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BenQ G2200WT 22in Monitor Review

Verdict

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Key Specifications

  • Review Price: £161.61

Budget 22in monitors have generally become a tad boring. The current trend seems to be to sacrifice image and ergonomic quality for looks, outlandish response time and contrast ratio figures. So, basically, what you end up with is a display that’s pretty rather than functional, with a decent level of adjustability.


Thankfully, some manufacturers still realise that adjustability is a valued feature – which is exactly what BenQ’s G2200WT provides, except it still manages to cost less than most. Is this one of the better bargains around, or have too many corners been cut?


The G2200WT comes pre-assembled, which does mean it’s bulkier to transport than most but sure makes life easier when setting it up. It’s also quite heavy, at 7kg – as a comparison, that’s heavier than the Samsung SM2263DX 22in plus 7in monitor combo. This extra weight is largely down to the metal used in the stand’s base, which also adds an extra degree of stability and durability.


The excellent stand is very similar to the one found on the coveted BenQ FP241W. While it might not be the prettiest, it offers substantial height adjustment (lifting the screen through 21cm), reasonable tilt, a generous amount of swivel and of course pivot – basically, every adjustment you could ask for. The only minor niggle is that downward adjustment can be a bit tough.


In terms of looks the G2200WT actually stands out from the crowd, although not necessarily in a positive way. In a world of piano-black 22in displays, its two-tone finish is a bit surprising. The stand and back of the monitor are matte black, while the svelte bezel is silver. Despite there being only one tiny sticker to spoil the BenQ’s looks, I can’t say it’s particularly attractive – which is a shame, coming from the company responsible for the stunning V2400W. Partially, this is down to the lower part of the bezel which bulges outward slightly, and is finished in a fake-speaker-grille pattern. But mostly it’s down to the horrendous LED. In a faux pas reminiscent of the ugly Hyundai BlueH HM22D, BenQ has stuck a yellow power LED inside a red LED ring. All I can say is: why?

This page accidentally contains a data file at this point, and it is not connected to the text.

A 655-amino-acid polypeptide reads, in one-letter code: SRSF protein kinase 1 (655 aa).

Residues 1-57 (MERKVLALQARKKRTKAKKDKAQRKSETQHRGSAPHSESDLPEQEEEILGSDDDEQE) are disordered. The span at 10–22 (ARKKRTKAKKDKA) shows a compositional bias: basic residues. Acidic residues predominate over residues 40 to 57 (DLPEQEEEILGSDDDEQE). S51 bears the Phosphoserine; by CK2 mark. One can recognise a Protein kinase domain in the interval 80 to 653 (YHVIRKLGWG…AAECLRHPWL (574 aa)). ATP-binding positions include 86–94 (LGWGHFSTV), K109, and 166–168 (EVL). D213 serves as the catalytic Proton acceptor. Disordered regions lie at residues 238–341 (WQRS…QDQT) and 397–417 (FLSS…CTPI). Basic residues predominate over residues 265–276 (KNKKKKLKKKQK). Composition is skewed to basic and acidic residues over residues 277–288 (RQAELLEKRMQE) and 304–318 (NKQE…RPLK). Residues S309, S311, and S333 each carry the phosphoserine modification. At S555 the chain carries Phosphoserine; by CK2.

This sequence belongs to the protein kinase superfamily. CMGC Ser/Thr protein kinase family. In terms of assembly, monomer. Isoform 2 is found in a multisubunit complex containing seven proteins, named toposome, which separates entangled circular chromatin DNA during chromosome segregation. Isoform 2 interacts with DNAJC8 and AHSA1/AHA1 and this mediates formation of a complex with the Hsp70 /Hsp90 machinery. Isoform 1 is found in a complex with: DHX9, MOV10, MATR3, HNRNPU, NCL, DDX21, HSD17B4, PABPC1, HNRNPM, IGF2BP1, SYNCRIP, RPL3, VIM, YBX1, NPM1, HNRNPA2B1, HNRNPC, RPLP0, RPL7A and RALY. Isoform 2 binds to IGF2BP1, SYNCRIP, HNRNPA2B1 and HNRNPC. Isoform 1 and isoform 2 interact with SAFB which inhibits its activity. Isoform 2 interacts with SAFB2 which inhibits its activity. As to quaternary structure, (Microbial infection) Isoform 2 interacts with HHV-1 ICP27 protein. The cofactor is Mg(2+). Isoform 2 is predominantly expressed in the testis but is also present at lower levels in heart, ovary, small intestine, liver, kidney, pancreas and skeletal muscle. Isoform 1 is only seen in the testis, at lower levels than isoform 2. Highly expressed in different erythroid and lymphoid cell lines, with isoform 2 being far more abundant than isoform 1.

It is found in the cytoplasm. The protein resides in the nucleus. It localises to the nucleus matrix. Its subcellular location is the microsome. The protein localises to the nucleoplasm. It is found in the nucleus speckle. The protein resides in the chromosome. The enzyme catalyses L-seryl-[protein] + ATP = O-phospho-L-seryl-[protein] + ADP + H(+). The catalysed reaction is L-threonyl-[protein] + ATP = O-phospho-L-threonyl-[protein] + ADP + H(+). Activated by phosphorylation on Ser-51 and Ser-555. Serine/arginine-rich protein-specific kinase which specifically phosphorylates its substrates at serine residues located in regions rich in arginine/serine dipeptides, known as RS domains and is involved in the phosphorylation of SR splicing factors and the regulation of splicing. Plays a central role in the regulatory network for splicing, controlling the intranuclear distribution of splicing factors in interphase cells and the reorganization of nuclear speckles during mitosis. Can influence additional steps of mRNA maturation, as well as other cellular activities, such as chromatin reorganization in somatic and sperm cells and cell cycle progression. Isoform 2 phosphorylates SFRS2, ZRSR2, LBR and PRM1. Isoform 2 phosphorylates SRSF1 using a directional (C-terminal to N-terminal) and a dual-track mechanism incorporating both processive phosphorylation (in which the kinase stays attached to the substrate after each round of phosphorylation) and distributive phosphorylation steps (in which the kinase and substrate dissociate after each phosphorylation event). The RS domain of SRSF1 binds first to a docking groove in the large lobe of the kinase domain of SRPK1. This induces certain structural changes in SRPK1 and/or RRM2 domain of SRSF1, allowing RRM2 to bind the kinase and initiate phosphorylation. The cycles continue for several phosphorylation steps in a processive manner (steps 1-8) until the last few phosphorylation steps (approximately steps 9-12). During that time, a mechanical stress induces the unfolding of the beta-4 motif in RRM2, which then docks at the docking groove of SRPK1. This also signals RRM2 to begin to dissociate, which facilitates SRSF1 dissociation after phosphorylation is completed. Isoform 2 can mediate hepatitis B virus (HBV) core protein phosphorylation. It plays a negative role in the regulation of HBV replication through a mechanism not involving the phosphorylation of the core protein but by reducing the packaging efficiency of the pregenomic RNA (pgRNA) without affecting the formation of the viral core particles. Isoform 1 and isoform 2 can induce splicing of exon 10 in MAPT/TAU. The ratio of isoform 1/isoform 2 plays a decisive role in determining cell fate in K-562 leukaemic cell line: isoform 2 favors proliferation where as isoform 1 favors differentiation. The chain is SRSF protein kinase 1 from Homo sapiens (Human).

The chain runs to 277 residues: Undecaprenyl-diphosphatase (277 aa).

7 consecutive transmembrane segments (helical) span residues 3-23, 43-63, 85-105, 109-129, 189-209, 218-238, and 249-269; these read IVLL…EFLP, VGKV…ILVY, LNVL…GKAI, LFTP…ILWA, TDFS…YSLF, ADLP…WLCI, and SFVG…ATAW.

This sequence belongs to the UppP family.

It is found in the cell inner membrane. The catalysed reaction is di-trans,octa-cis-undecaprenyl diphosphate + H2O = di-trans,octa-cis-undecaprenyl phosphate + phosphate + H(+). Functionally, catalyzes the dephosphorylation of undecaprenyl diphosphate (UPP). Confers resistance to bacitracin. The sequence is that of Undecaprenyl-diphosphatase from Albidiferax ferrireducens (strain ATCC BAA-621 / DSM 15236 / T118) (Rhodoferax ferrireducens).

Connectivity is uninspiring but adequate, with a single VGA and HDCP-compliant DVI port. Unfortunately, this is where the main evidence of corner-cutting comes in, as all you’ll find in the box is an analogue VGA cable – grrr. I really can’t emphasise enough that manufacturers ought to include digital cables, since otherwise they’re selling their products short (hear that, Sony?)

The buttons are clearly labelled along the monitor’s bottom. There is the usual Auto button for re-syncing an analogue image; Menu/back; left/preset (including standard, movie, dynamics, photo and sRGB); right/brightness and contrast; and Enter, which switches inputs outside of the OSD. The OSD itself is quite similar to the colourful effort found on the V2400W, meaning it’s well-laid out, eminently visible and really easy to use. Frankly, it puts the equivalent models of many competitors to shame, especially giants like Samsung.


The 5ms response time is fairly average for a 22in panel, and a 1000:1 native contrast ratio is not bad. The latter can be boosted up to 2500:1 using the dynamic setting, though the results aren’t very impressive with oversaturated colours and strongly unnatural skin tones. The Movie preset isn’t much better either. This is not to say the G2200WT makes for a bad entertainment experience. It does a surprisingly good job as long as you use Standard mode, and the amount of dark detail on offer suggests the native contrast figure is not exaggerated as much as with many TN panels – though as with every TN deep blacks are not its strongest point.


When it comes to general image quality, there’s also little to fault with this budget BenQ. For a TN panel, it delivers an above average performance in sRGB mode in our greyscale tests, managing to resolve all but two of the most subtle shades. However, there is slight contamination of yellow in both blacks and whites. Backlight bleed is so minimal as to be almost unnoticeable in normal use, and there is virtually no banding across colour blends. Text is also very sharp, though at 6.8 points or lower there is some red aberration similar to that found on the Dell UltraSharp 2408WFP.


BenQ states 160 degree viewing angles across both the horizontal and vertical planes. These figures are close to accurate and there is little of the pronounced colour or contrast shift present here that’s noticeable on most TN LCDs.


So overall, you get the G2200WT’s excellent adjustability, good build and decent image quality for less money than you would expect. In fact, at around £160 it’s one of the best value-for-money 22in monitors you can buy.


”’Verdict”’


If you’re on a limited budget, you can do a lot worse than the well built and fully adjustable BenQ G2200WT 22in monitor. Sure the image quality isn’t professional grade, but for the average user its sufficient.

Trusted Score

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Score in detail

  • Image Quality 7
  • Design 6
  • Value 9
  • Features 8

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